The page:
- Obama takes aim at ‘corporate deserters’
- Dick’s Sporting Goods lays off 478 PGA golf pros
- Senators: Cease-fire must allow Israel to defend against rockets, tunnels
- Sierra Leone doctor fighting Ebola catches disease
- Iraq welcomes Russian fighter jets, helicopter gunships into ISIL fight
- John McCain laments: Obama’s ‘self-pity … is really kind of sad’
- GOP offer to fix VA gives $10 billion in emergency funds
- Paul Ryan offers to repair U.S. economic safety net with a single grant stream
- Kim Jong-un builds bond with Putin: $250M Russia-backed addition to key port opens
- Pope Francis meets Meriam Ibrahim, a Sudanese woman sentenced to death
Former sheriff willing to let wife, daughters die on front lines of Bundy ranch
Question of the Day
Former Arizona sheriff Richard Mack says he and other organizers at Cliven Bundy’s ranch in Nevada were contemplating using women and children as human shields in case “rogue federal officers” opened fire.
Appearing on Fox News’ “The Real Story” on Monday, former Sheriff Richard Mack said he and other protesters “were actually strategizing to put all the women up at the front. If they are going to start shooting, it’s going to be women that are going to be televised all across the world getting shot by these rogue federal officers.”
Federal contractors seized about 400 head of cattle from 68-year-old Mr. Bundy over his refusal to pay an estimated $1 million in grazing fees over 20 years.
The agency backed off Saturday and returned the cattle after hundreds of states’ rights protesters, some of them armed militia members, showed up at corrals outside Mesquite to demand the return of the animals, The Blaze reported. Mr. Bundy’s son Ammon was struck with a stun gun in the scuffle.
“I would have put my own wife or daughters there, and I would have been screaming bloody murder to watch them die,” he said. “I would’ve gone next, I would have been the next one to be killed. I’m not afraid to die here. I’m willing to die here.”
“But the best ploy would be to have had women at the front,” he continued. “Because, one, I don’t think they would have shot them. And, two, if they had, it would have been the worst thing that we could have shown to the rest of the world, that these ruthless cowards hired by the federal government will do anything.”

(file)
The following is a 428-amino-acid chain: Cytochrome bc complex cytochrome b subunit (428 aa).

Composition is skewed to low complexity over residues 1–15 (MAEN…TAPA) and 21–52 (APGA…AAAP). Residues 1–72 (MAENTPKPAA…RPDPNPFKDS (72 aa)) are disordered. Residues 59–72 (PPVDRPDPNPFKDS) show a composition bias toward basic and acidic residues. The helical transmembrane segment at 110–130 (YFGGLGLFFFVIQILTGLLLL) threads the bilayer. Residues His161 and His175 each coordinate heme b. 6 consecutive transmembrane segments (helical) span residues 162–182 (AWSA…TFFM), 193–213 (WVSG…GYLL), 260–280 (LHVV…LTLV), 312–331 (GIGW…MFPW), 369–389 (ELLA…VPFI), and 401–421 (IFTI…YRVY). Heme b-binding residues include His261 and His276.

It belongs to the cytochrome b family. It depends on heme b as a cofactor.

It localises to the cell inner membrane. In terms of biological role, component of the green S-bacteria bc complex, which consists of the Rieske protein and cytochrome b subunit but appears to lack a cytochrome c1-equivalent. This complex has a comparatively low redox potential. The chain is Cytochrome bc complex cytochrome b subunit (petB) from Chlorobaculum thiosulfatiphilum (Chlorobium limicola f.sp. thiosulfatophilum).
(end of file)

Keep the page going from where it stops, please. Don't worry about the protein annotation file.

Mr. Mack was elected as Graham County sheriff in 1988, and he served two terms until 1997, The Blaze reported.
© Copyright 2014 The Washington Times, LLC. Click here for reprint permission.
About the Author
Jessica Chasmar is a continuous news writer for The Washington Times. Previously, she was part of the start-up team for The Washington Times’ digital aggregation product, Times247. She can be reached at firstname.lastname@example.org.
- Doctor, 2 others shot at Pennsylvania hospital: reports
- Washington Post reporter, 2 other Americans detained in Iran
- Browns fan records himself urinating on grave of former Ravens owner Art Modell
- Alec Baldwin refuses to apologize for berating cops: 'I’d rather pay the fine'
- N.J. teen who sued parents granted restraining order against boyfriend
Latest Blog Entries
TWT Video Picks
Second- and third-stringers eye 2016 if front-runner stumbles
- 'We're coming for you, Barack Obama': Top U.S. official discloses threat from ISIL terrorists
- Hamas rejects Kerry's call for cease-fire; Fears grow others could join fight against Israel
- Evidence shows Russia firing artillery into Ukraine: Pentagon
- Obama's empty tough-talk: Gun prosecutions plummet on his watch
- Conservative groups decry Democrats' 'war on women' tactic
- Algerian plane diverted due to storms, second aircraft: 116 missing
- Cutler wins endorsement from gun control group
- Obama says public not familiar enough with issues
- Obama orders Pentagon advisers to Ukraine
- CARSON: Costco and the perils of mixing politics and business
Obama's biggest White House 'fails'
Celebrities turned politicians
Athletes turned actors
20 gadgets that changed the world
Fighting in Iraq